Feeling angry is a normal part of any relationship.
We all get angry at times and it’s not a question of needing to STOP the anger, but rather identifying WHY you or your partner is feeling angry.
In other words, anger is a SIGNAL that something isn’t right.
But it’s important to handle it correctly. If not understood well, it can get a little out of hand.
In this post, I’ll be covering what you need to do to manage anger easily and effectively in your relationship.
Noticing Anger Is The First Step
It’s hard to solve something that you don’t even notice.
That’s what happens when one of you is suddenly angry and the other feels like it just came right out of the blue and you’re all –
“Where the hell did that suddenly come from?”
“Suddenly?? Come from?! I’ve been pissed about this for weeks, even months!!”
You get the idea and it’s not pretty.
So it’s crucial that you first actually NOTICE that you or your partner are angry about something.
I used to have a real difficult time with this because I was raised to never be angry.
My parents told me to simply “Rise above it” and “Be the better person.”
But this is honestly a recipe for disaster.
My parents were angry at each other A LOT. Like every other day, despite all the preaching.
Witnessing this as a kid, I swore to myself I would never settle for constant fighting in my relationship.
I wanted to have good communication and figure things out constructively.
And with my girlfriend Karolina, we rarely get angry and fight.
So you need to MAKE IT OKAY for there to be anger in your relationship, only then can you start to even notice it.
Don’t Let Anger Escalate
The next step is not letting it get out of hand. When somebody is angry, the last thing you want to do is tell them:
- “Just calm down”
- “Get a hold of yourself” or
- “You’re overreacting”
I’m sure you’ve personally experienced, saying those things generally has the opposite effect.
You see, whichever of you is currently angry is angry because they’ve reached a breaking point.
I’ve seen this behavior in many other couples.
One of them BURSTS OUT angrily about something (seemingly small and out of the blue).
But they’re resorting to anger because it’s their only option left of being heard.
So remember, if one of you have reached this point, then an issue has been simmering for a while already and it now just seeing the light of day.
In this moment you want to try to do what you can, to not let it get worse.
Acknowledging The Anger Dissipates It
This is SUCH AN UNDERESTIMATED tool.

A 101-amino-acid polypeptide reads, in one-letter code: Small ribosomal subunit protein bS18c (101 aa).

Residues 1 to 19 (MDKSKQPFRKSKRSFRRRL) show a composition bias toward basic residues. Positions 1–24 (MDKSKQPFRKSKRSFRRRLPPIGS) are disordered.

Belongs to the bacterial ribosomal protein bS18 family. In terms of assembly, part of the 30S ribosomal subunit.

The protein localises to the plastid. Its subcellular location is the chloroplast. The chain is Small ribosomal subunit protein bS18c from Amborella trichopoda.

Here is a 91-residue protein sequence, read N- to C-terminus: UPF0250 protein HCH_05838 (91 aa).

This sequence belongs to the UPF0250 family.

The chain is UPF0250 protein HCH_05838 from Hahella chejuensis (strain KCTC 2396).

I’ve used this in countless situations both in and outside of my relationship.
When your partner is angry and your response is one of the following
- “It sounds like you’re upset about something”
- “Did I do/say something to anger you?”
- “Did something happen?”
It immediately takes the wind out of their sails because remember the PURPOSE or function of their anger is to ensure that they’re HEARD.
So if you’re immediately acknowledging their anger and listening, it removes their necessity to be angry!
You want to follow up with further acknowledging their anger and frustration.
This will help them come down and you can address the underlying matter together.
If you’re having difficulty with this step, you might find first working on gaining their trust helpful.
Develop An Open Communication Channel To Prevent Further Anger
When it’s all said and done and you’ve made up, be sure to work on creating an open communication channel.
This means working on learning how to communicate effectively and being open to hearing what’s upsetting you or your partner.
Developing this kind of channel will definitely take time and effort, but the rewards are immeasurable!
Karolina and I cut our anger and fighting down DRAMATICALLY as we learned to implement the tools discussed here.
So applying the above will get you quick and effective results in solving anger problems in your relationship.
Be sure to stick with it and as always work together! Remember you’re a team.
If you have any questions or remarks about anger in relationships ask me in the comments section, I’d love to hear from you.
Otherwise, until next time and all the best.